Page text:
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GLIMPSE Alumni Staff

Jamie Ahlstedt | Logo + Identity, Publication Design
Christie Marie Bielmeier | Contributing Science Writer, Copy Editor
Melissa Boss | EmComm Account Manager
Srin Chakravorty | Advertising
Lauren Cross | Editorial Research, Reviews
EmComm | Marketing + Communications
Lauren Festa | EmComm Account Manager
Meredith Frazier | EmComm Account Manager
Normand Giroux | Researcher, Fact-Checker
Andy Hughes | Reviews, Editorial Research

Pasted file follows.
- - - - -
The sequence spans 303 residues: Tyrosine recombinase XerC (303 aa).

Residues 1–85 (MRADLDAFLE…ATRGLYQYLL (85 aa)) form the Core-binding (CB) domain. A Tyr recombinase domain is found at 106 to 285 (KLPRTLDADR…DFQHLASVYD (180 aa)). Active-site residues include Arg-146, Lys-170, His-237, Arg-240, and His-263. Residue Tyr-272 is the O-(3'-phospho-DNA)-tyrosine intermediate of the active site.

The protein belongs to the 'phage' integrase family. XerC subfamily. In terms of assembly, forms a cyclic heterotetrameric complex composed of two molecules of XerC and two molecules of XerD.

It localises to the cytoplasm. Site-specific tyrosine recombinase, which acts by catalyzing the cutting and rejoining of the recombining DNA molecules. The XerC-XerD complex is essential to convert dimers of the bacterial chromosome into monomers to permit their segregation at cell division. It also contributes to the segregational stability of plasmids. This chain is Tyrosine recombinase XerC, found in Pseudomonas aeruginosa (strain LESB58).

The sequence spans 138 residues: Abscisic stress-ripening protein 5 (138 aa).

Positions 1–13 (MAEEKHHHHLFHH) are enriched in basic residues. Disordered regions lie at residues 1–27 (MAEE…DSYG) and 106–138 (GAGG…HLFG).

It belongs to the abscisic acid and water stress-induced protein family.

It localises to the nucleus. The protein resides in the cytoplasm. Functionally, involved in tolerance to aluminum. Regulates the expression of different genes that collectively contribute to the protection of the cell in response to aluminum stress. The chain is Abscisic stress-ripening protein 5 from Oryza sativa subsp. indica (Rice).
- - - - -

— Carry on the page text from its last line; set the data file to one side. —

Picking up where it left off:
Wayne Kleppe | Design Intern, Illustrator
Jean-Pierre Leguillou | Consulting Designer
Nick Loui | EmComm Account Manager
Angie Mah | Blogging Intern
Ivy Moylan | Contributor, Film Reviews
Nicholas Munyan | Consulting Publication Designer
Allison Nonko | Staff Writer
Brett Robinson | Cover Design + Animation
Viviana Soto | EmComm Account Manager
Nadezhda Shcherbakova | Copy Editing, Proofreading
Ryan "Sully" Sullivan | Illustrator
Connie Wang | Intern
Sarah Wharton | Consulting Copy Editor
Heather White | Features, Editorial Research
Dane Wiedmann | Editorial Research
Madeleine Wojdak | EmComm Account Manager